Back Lot Stunt Coaster

This launched roller coaster opened here as the Italian Job Turbo Coaster on May 27, 2006 at the same time as the two other coasters with the same name at Kings’ Island and Canada’s Wonderland, both sister parks to Kings’ Dominion. The name was changed to the current name in 2007. This coaster was built by Premier and was themed to the Italian Job movie which was pretty successful if I remember correctly. This one also has three launches and goes through several scenes that were in the movie. The rides top speed is 40 mph and has 1,960 feet of track, is 45 feet high, and a ride time of about one minute and four seconds long.

Now it on to our last section, the kids area.

Planet Snoopy

This area was originally called Nickelodeon Splat City when it opened in 1996, it was then renamed Nickelodeon Central in 2000, and then re-themed to the Peanuts Gang and given the current name in 2010. there are 18 different rides just for kids in this area including Boo Blasters on Boo Hill which is an indoor dark ride from the Sally Corp. I really can’t go into too much detail about most of these rides as I just went through this area to a select few rides and then moved on, however I did shoot videos of two of the rides so I will describe them below.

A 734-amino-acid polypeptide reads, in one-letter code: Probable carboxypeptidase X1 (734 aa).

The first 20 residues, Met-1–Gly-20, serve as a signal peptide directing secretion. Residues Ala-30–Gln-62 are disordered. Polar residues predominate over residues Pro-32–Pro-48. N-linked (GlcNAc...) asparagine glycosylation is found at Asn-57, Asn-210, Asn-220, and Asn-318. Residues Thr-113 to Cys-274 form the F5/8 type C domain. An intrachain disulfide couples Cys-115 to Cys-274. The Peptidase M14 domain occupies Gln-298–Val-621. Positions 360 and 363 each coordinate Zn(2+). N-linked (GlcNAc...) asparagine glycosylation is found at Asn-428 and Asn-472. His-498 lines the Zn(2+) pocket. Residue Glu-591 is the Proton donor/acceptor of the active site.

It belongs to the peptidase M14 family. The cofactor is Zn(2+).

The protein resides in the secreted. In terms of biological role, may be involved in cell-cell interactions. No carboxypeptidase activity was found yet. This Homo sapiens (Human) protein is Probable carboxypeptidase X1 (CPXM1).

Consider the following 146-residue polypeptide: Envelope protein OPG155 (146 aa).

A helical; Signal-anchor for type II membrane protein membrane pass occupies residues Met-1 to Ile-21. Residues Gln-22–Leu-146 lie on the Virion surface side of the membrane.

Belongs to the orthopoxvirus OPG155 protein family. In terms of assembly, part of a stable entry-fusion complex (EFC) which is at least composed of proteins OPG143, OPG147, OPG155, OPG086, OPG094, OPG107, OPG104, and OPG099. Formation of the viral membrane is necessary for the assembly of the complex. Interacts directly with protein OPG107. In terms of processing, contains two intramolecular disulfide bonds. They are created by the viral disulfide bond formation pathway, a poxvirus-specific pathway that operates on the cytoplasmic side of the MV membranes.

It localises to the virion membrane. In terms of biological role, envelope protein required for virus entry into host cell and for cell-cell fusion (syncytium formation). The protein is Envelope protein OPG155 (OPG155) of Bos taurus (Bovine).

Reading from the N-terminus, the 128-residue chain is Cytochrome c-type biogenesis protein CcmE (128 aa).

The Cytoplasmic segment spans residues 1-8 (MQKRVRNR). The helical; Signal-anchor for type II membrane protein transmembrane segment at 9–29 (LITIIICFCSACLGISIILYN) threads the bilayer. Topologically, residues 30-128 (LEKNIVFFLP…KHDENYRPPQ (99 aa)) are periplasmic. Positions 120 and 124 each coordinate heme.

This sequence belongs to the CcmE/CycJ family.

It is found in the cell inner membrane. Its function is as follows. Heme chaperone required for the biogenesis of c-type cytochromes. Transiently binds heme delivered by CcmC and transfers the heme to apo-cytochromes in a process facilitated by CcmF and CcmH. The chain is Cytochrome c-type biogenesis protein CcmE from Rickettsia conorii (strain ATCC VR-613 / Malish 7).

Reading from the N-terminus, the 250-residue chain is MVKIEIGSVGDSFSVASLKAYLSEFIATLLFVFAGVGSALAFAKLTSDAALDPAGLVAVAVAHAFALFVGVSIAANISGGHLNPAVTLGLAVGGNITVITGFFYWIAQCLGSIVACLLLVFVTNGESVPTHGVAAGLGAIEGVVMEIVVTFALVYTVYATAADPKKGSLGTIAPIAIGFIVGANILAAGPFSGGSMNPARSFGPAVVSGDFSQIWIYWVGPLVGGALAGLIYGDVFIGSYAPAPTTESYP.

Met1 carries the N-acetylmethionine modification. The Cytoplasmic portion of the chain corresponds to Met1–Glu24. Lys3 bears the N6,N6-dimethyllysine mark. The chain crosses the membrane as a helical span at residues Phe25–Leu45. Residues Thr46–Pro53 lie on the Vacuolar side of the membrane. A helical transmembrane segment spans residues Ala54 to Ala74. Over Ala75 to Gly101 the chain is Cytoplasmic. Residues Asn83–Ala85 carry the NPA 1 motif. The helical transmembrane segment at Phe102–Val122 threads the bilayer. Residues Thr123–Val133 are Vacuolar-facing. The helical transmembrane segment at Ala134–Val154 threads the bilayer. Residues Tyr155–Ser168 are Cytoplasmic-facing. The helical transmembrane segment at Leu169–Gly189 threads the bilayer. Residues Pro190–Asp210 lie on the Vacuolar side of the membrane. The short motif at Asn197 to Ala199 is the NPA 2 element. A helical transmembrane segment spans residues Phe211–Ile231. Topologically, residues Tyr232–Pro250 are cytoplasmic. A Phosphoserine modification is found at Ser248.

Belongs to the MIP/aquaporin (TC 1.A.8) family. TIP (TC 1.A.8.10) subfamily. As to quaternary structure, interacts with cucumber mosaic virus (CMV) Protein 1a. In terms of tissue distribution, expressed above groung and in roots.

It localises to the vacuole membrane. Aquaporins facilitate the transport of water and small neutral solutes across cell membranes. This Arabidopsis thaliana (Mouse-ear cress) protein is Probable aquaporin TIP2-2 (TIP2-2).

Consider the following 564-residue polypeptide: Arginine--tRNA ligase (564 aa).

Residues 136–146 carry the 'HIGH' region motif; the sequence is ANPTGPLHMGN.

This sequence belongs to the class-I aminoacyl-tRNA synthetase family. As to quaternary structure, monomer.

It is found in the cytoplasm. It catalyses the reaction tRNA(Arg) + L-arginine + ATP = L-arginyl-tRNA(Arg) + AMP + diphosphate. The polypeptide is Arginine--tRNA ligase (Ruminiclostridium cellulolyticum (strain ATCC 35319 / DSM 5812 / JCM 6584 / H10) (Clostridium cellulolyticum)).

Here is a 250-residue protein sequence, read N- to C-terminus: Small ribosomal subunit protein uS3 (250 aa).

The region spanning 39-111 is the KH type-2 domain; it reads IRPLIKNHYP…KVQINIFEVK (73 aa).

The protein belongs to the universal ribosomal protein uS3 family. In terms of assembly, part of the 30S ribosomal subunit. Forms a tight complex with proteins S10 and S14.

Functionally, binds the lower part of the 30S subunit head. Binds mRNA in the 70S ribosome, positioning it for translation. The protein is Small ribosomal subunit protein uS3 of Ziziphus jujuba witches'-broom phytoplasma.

Flying Ace

This is a smaller kids version of Windseeker from Chance Rides. It is a fun little ride in which you can slightly move your gondola from side to side by moving the rudders on either side to the left or right. This video may be blocked in your country so I do apologize if you’re unable to see it.

Next is our last ride of our visit and it opened before the park officially opened to the public.

Woodstock Express

This coaster actually opened in 1974 along with the Lion Country Safari which is now closed. It is a junior coaster that was built by Philadelphia Toboggan Co (PTC) and designed by the famous John Allen. The Ghoster Coaster originally was called Scooby Doo from 1974 to 1996, then it was called Scooby Doo’s Ghoster Coaster from 1997 to 2009 then Ghoster Coaster in 2010, then Ghoster Coaster from 2010 to 2013, then Woodstock Express from 2013 to the present. It’s 1,385 feet long, 35 feet tall, and has a top speed of 35 mph and as with all the rides in this area, almost everyone can ride this one.

There is one more area called the Water Works which is included with the park admission, unfortunately I did not go in there as I’m really not a fan of water parks so I do apologize if you were looking forward to my review of that area. I do hope you enjoyed my review and videos and I do apologize about not taking any photos of this park. There is an outdoor kennel if you travel with your pet like I do but it is on a first come first serve basis and there is an additional charge per day. You’ll need to come walk and feed you pet as they will not do that for you and there are no overnight pet accommodations available. Please go to the parks website at for ticket prices, operation times and dates, and any other questions you might have.